• One should give Linux DVR [] a try. It runs on computers equipped with one or more video capture cards. It can record and compress audio and video in real time, using recent codecs like DivX or Indeo 5 for example.
  • by illumin8 ( 148082 ) on Tuesday June 10, 2003 @01:04PM (#6162884) Journal
    In other news... Ebay prices of the older 4000 series Replay units skyrocketd...
  • MythTV, anyone? (Score:5, Informative)

    by Vengeance ( 46019 ) on Tuesday June 10, 2003 @01:04PM (#6162885)
    I've been assembling a set of PVR boxes which I'm planning to use for distributed recording/playback around the house. I never *did* get a Tivo or ReplayTV, though I came close, and now the stars are aligning in another direction. Combine the slow withdrawal of features from the commercial boxes, with the new features becoming available in a package like MythTV, and for a true geek, the answer is obvious.

    In a year or two, possibly sooner, one could expect a CDROM-based distribution of Linux that makes a dedicated MythTV box out of any PC with capture and video-out.
    • MythTV has one big drawback for digital sat users there is a whole recompression stage with lassy compression. DirectTivo allows a completely lossless experience. Now granted they have a lot of issues about not supporting new features in the series 2 but when it all comes down to it for me at least quality is the number one concern.
  • by Brento ( 26177 ) * <> on Tuesday June 10, 2003 @01:04PM (#6162891) Homepage
    They couldn't beat Tivo in the DVR game with more features and a lower price.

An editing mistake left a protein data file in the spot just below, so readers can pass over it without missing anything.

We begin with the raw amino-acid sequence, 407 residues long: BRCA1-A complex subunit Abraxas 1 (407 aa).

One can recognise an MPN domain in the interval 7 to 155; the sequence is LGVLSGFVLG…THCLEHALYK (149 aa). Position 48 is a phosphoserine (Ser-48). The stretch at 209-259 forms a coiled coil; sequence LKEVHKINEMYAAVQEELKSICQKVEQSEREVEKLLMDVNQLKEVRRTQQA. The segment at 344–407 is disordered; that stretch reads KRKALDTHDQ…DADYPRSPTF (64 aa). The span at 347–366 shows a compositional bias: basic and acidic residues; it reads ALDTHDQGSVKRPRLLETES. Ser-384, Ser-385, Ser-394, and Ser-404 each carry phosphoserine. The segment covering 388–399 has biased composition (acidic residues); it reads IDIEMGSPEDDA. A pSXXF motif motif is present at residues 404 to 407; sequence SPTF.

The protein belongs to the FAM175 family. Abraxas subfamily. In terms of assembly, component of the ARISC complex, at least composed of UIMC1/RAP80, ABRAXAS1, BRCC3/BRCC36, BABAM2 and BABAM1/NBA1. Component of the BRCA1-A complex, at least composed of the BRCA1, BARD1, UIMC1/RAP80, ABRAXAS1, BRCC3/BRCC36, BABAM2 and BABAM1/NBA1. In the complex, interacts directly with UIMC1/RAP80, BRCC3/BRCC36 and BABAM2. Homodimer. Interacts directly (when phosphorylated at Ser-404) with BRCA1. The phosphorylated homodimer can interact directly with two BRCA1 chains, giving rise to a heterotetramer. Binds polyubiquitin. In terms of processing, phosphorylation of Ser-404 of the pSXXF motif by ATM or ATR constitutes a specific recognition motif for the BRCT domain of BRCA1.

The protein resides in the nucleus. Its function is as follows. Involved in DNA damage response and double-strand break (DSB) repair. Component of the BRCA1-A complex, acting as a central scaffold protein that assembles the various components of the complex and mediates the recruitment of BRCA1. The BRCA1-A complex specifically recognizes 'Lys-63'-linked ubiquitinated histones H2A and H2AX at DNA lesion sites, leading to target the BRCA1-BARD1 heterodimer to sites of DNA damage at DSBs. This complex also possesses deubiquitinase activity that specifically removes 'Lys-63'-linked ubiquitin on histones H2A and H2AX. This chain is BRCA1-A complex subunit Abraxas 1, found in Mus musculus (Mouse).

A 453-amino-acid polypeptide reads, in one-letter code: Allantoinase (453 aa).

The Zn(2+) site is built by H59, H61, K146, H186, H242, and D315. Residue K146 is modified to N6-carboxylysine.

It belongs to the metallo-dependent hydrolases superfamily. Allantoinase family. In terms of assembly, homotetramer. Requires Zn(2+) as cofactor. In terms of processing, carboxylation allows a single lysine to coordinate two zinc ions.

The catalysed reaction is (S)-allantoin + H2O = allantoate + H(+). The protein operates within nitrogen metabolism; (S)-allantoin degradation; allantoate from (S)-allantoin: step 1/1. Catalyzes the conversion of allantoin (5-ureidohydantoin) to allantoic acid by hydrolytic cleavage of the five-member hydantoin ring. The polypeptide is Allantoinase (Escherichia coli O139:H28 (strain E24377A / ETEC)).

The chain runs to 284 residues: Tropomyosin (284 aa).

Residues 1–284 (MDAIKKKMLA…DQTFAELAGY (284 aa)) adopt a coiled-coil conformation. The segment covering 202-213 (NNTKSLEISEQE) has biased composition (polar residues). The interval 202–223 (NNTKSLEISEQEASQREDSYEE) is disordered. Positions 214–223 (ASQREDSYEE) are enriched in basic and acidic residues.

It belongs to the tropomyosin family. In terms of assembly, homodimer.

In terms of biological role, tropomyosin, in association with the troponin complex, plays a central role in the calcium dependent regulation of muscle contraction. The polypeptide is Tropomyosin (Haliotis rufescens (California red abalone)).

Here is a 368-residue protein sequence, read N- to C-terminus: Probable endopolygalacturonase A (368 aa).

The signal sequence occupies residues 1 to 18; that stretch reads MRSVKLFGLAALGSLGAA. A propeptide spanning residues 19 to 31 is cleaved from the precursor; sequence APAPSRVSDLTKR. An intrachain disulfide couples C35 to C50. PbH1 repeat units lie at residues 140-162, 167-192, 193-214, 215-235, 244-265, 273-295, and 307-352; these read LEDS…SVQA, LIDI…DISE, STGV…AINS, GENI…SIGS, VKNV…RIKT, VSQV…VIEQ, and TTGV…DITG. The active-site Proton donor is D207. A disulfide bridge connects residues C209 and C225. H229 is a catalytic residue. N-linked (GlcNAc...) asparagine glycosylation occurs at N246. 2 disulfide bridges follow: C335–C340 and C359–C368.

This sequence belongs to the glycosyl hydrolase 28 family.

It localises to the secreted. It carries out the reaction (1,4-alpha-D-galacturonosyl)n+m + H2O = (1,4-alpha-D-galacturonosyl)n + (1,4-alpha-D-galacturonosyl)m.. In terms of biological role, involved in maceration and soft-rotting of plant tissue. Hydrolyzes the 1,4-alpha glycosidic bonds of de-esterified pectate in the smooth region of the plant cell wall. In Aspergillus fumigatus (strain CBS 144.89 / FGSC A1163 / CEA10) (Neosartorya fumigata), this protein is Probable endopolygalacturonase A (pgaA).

Now, Tivo's got the awesome Home Media Option out that lets you play MP3's on your Tivo, which Replay never had.

    So now, best case scenario, they offer less features as Tivo at the same price? Or maybe a little lower?

    What's the business model here again?
  • No Distinction (Score:2, Insightful)

    by BlueWaldo ( 651162 )
    I don't think ReplayTV is going to be able to take over TiVo's spot in the market unless they are able to offer somthing TiVo doesn't. I guess they are in a tight spot not wanting to get sued, but I think this is a move in the wring direction unless they like being second best.
  • by Andorion ( 526481 ) on Tuesday June 10, 2003 @01:04PM (#6162896)
    However much I'd love to skip commercials, I can definitely see why advertisers and more importantly the networks are concerned (and you should be able to, too.) If fewer people watch the ads, the ads are worth less money - money which goes to producing shows. I'd be the first in line to sign a "Ray Romano gets paid too much" petition, but that's besides the point - without income from advertising (or with reduced income) I predict we'll either see show quality decline or cable costs go up. All it'll take is a few more years, when DVR comes built in every TV (or nearly everyone has a box.)

    • This is one of the reasons that shows get canned. Farscape for example got canned off SciFi because the shows were costing more to produce than advertising revenue was coming in (at least according to the Nielson ratings for those time slots) and they couldn't come to an agreement. Which sucks. But since Farscape and 24 are the only shows I've watched this past season, that means I can get by with no tv, which is good :)
    • by KrispyKringle ( 672903 ) on Tuesday June 10, 2003 @01:34PM (#6163226)
      The concern most people have here, though, is not that they have a right not to view the ads; such a right is quite basic, as it goes hand-in-hand with your right not to view TV. This is quite different from a right, however, to view TV without the ads; when you accept an essentially free gift from the networks (however crappy the programming may be) you accept it on their terms; they would be well within their rights to say, "Don't like ads? Don't watch TV." As the ads become more pervasive, this is essentially what they are saying.

      Rather, critics are bothered by the impact that a totally seperate industry can have on what sort of consumer electronics are even available to us with what capabilities. Were the TV networks to dislike this, they could force contractual agreements with consumers banning the use of these devices (purely hypothetically, of course). But instead they choose a less direct means of asserting their power, which translates to a means of, from a really sinister viewpoint, pacifying the natives.